By James Kwak
Now that I’m a law professor, people expect me to write law review articles. There are some problems with the genre—not least its absurd citation formatting system and all the fetishism surrounding it—but it’s not a bad way to make arguments about how and why the law should change in ways that might actually help people.
That was my goal in my first law review article, “Improving Retirement Options for Employees, which recently came out in the University of Pennsylvania Journal of Business Law. The general problem is one I’ve touched on several times: many Americans are woefully underprepared for retirement, in part because of a deeply flawed “system” of employment-based retirement plans that shifts risk onto individuals and brings out the worse of everyone’s behavioral irrationalities. The specific problem I address in the article is the fact that most defined-contribution retirement plans (of which the 401(k) is the most prominent example) are stocked with expensive, actively managed mutual funds that, depending on your viewpoint, either (a) logically cannot beat the market on an expected, risk-adjusted basis or (b) overwhelmingly fail to beat the market on a risk-adjusted basis.
People in all fields often say that some outcome is bad—here, plan participants pay a weighted average of 74 basis points in expenses for their domestic stock funds, not counting the extra transaction costs incurred by actively managed funds—and say that someone should change the law. While law professors sometimes say that the solution is for Congress to pass a new statute, there are other ways of accomplishing an objective. In the paper I use a common device in the profession: I argue that including actively managed funds, in asset classes where everyone knows that index funds are cheaper and likely to do better than most active funds, may already be against the law (depending on how carefully those funds are selected). In particular, it violates the existing fiduciary duty of employers and plan trustees to invest participants’ money prudently.
The argument is moderately involved, and involves statutory and regulatory detours into such things as section 404(c) of ERISA and the corresponding safe harbor implemented by Department of Labor regulations. But the ultimate point is that plan participants should be able to sue their plan fiduciaries for breaching their duties, and courts could already rule in their favor. Since the law is admittedly not entirely clear-cut, I recommend that the Department of Labor should clarify its guidelines under ERISA (which could be done without Congressional action) to make it clear that actively managed funds create potential liability for plan fiduciaries. The likely result is that most plans would shift to index funds in order to avoid liability, investor costs would fall by about 80 percent, and, in aggregate, investors would do slightly better than before even on a gross (before fees) basis.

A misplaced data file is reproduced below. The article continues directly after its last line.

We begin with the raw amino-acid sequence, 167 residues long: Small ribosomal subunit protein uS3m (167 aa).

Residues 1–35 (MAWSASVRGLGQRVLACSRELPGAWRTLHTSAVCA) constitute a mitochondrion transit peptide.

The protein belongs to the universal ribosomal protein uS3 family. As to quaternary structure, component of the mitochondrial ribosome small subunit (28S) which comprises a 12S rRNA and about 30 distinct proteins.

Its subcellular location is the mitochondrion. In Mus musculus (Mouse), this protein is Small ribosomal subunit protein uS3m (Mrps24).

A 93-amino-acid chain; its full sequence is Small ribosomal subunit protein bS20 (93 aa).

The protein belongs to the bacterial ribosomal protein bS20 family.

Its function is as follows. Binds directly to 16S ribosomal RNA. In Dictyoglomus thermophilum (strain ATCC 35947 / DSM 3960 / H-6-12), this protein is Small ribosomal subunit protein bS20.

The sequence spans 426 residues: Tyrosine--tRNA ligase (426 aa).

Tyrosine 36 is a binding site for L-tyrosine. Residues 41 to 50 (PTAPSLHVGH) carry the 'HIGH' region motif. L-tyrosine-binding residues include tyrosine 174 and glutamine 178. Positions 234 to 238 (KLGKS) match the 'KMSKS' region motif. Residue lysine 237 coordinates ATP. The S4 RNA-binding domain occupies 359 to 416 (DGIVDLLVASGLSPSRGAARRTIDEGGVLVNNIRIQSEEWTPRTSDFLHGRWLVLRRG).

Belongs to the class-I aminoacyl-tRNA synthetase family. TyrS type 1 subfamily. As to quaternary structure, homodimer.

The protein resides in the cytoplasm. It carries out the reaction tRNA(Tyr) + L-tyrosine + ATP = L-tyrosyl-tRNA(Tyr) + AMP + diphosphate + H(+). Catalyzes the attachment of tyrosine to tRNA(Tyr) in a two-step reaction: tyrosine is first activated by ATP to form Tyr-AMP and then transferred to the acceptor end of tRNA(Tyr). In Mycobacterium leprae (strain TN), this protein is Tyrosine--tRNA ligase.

This change would also solve the problem of plan trustees who also happen to be mutual fund companies stuffing retirement plan investment menus with their own funds—particularly their most poor-performing funds—which is the problem I wrote about in my Atlantic column last week.
I should add that I do understand that there probably are some fund managers who can beat the market on an expected, risk-adjusted basis. I’ve seen the papers, and I’m convinced that there are more people who beat the market than can be explained by dumb luck.* (There are also far more people who trail the market than can be explained by dumb luck.) But the fact is that, in aggregate, the pursuit of “alpha” is value-destroying, whether the search is conducted by individual investors or by trustees of employer-sponsored retirement plans. The government should not be subsidizing a vast operation that wastes ordinary people’s money. Index funds would give Americans retirees more money and asset management companies less money. From a public policy perspective, that’s a good thing.
* I took empirical law and economics with Ian Ayres and John Donohue. In one class, Ian asked if any of us could think of a policy issue on which we had changed our position because of an empirical paper. Most people had trouble thinking of one. That is, if you think that the minimum wage increases unemployment, you will not be convinced otherwise by any number of papers, and vice versa. Whether there are people who can beat the market is one big issue on which I have changed my mind. I used to believe that no one could beat the market, essentially for the reasons outlined by Burton Malkiel in A Random Walk Down Wall Street. Now I think there are people who can beat the market, but they are hard to find and for most people it’s not worth trying.